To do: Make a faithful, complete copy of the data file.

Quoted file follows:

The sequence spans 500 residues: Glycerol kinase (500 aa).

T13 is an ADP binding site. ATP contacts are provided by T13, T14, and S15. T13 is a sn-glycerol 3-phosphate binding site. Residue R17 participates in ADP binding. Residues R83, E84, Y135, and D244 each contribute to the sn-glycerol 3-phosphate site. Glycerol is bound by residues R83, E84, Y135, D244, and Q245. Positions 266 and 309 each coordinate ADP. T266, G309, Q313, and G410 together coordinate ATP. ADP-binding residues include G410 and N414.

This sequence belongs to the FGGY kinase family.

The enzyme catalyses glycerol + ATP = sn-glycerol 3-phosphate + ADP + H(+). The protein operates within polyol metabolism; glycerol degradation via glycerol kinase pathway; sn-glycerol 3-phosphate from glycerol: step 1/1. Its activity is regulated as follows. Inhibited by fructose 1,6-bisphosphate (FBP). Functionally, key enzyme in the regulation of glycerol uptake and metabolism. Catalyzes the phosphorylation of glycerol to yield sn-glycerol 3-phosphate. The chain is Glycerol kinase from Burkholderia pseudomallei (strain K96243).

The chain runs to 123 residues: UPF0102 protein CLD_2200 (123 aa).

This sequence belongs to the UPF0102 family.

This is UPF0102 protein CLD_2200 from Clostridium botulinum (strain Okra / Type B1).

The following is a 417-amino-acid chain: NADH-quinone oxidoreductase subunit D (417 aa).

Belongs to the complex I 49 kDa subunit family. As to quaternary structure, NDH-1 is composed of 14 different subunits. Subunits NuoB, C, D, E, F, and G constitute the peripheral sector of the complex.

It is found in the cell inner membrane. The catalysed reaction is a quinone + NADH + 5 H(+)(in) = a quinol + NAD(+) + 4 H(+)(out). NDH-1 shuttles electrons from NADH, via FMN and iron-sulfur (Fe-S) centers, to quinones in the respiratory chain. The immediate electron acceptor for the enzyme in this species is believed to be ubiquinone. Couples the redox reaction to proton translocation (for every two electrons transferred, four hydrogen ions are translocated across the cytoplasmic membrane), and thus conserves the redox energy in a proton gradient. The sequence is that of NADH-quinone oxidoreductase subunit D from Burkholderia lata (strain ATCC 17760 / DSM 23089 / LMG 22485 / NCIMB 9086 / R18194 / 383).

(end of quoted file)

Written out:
The sequence spans 500 residues: Glycerol kinase (500 aa).

T13 is an ADP binding site. ATP contacts are provided by T13, T14, and S15. T13 is a sn-glycerol 3-phosphate binding site. Residue R17 participates in ADP binding. Residues R83, E84, Y135, and D244 each contribute to the sn-glycerol 3-phosphate site. Glycerol is bound by residues R83, E84, Y135, D244, and Q245. Positions 266 and 309 each coordinate ADP. T266, G309, Q313, and G410 together coordinate ATP. ADP-binding residues include G410 and N414.

This sequence belongs to the FGGY kinase family.

The enzyme catalyses glycerol + ATP = sn-glycerol 3-phosphate + ADP + H(+). The protein operates within polyol metabolism; glycerol degradation via glycerol kinase pathway; sn-glycerol 3-phosphate from glycerol: step 1/1. Its activity is regulated as follows. Inhibited by fructose 1,6-bisphosphate (FBP). Functionally, key enzyme in the regulation of glycerol uptake and metabolism. Catalyzes the phosphorylation of glycerol to yield sn-glycerol 3-phosphate. The chain is Glycerol kinase from Burkholderia pseudomallei (strain K96243).

The chain runs to 123 residues: UPF0102 protein CLD_2200 (123 aa).

This sequence belongs to the UPF0102 family.

This is UPF0102 protein CLD_2200 from Clostridium botulinum (strain Okra / Type B1).

The following is a 417-amino-acid chain: NADH-quinone oxidoreductase subunit D (417 aa).

Belongs to the complex I 49 kDa subunit family. As to quaternary structure, NDH-1 is composed of 14 different subunits. Subunits NuoB, C, D, E, F, and G constitute the peripheral sector of the complex.

It is found in the cell inner membrane. The catalysed reaction is a quinone + NADH + 5 H(+)(in) = a quinol + NAD(+) + 4 H(+)(out). NDH-1 shuttles electrons from NADH, via FMN and iron-sulfur (Fe-S) centers, to quinones in the respiratory chain. The immediate electron acceptor for the enzyme in this species is believed to be ubiquinone. Couples the redox reaction to proton translocation (for every two electrons transferred, four hydrogen ions are translocated across the cytoplasmic membrane), and thus conserves the redox energy in a proton gradient. The sequence is that of NADH-quinone oxidoreductase subunit D from Burkholderia lata (strain ATCC 17760 / DSM 23089 / LMG 22485 / NCIMB 9086 / R18194 / 383).